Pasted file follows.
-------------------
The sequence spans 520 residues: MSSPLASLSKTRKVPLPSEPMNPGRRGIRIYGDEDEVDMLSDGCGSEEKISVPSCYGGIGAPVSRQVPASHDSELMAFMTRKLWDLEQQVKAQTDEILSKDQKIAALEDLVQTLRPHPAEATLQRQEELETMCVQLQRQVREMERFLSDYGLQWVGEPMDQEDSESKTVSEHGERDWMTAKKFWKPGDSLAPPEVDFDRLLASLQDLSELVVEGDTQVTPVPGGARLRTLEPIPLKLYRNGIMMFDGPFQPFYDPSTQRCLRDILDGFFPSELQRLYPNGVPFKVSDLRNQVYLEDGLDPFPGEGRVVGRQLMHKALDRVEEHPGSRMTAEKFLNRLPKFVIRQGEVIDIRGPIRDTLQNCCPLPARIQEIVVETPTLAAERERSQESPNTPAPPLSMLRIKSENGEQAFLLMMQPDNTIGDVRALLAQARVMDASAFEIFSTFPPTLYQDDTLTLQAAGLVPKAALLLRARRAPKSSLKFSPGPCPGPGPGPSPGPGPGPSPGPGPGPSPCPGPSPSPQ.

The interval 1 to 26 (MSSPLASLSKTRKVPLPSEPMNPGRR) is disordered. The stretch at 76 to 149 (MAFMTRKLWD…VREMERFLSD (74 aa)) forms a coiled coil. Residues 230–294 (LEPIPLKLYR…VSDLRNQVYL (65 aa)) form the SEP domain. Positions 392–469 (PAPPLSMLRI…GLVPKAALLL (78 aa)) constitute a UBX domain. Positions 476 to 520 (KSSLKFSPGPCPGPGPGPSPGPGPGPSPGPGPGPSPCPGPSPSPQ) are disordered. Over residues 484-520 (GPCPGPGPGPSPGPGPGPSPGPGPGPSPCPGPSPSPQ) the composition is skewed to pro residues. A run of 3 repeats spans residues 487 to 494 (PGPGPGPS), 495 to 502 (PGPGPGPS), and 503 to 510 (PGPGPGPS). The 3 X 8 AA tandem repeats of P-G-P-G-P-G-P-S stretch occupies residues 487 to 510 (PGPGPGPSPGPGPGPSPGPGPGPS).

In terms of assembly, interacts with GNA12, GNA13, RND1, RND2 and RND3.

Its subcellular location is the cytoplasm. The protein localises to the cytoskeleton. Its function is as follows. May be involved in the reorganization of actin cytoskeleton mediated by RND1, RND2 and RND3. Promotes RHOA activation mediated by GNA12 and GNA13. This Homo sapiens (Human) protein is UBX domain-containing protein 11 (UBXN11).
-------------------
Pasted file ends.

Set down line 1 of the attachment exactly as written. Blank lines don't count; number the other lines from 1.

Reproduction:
The sequence spans 520 residues: MSSPLASLSKTRKVPLPSEPMNPGRRGIRIYGDEDEVDMLSDGCGSEEKISVPSCYGGIGAPVSRQVPASHDSELMAFMTRKLWDLEQQVKAQTDEILSKDQKIAALEDLVQTLRPHPAEATLQRQEELETMCVQLQRQVREMERFLSDYGLQWVGEPMDQEDSESKTVSEHGERDWMTAKKFWKPGDSLAPPEVDFDRLLASLQDLSELVVEGDTQVTPVPGGARLRTLEPIPLKLYRNGIMMFDGPFQPFYDPSTQRCLRDILDGFFPSELQRLYPNGVPFKVSDLRNQVYLEDGLDPFPGEGRVVGRQLMHKALDRVEEHPGSRMTAEKFLNRLPKFVIRQGEVIDIRGPIRDTLQNCCPLPARIQEIVVETPTLAAERERSQESPNTPAPPLSMLRIKSENGEQAFLLMMQPDNTIGDVRALLAQARVMDASAFEIFSTFPPTLYQDDTLTLQAAGLVPKAALLLRARRAPKSSLKFSPGPCPGPGPGPSPGPGPGPSPGPGPGPSPCPGPSPSPQ.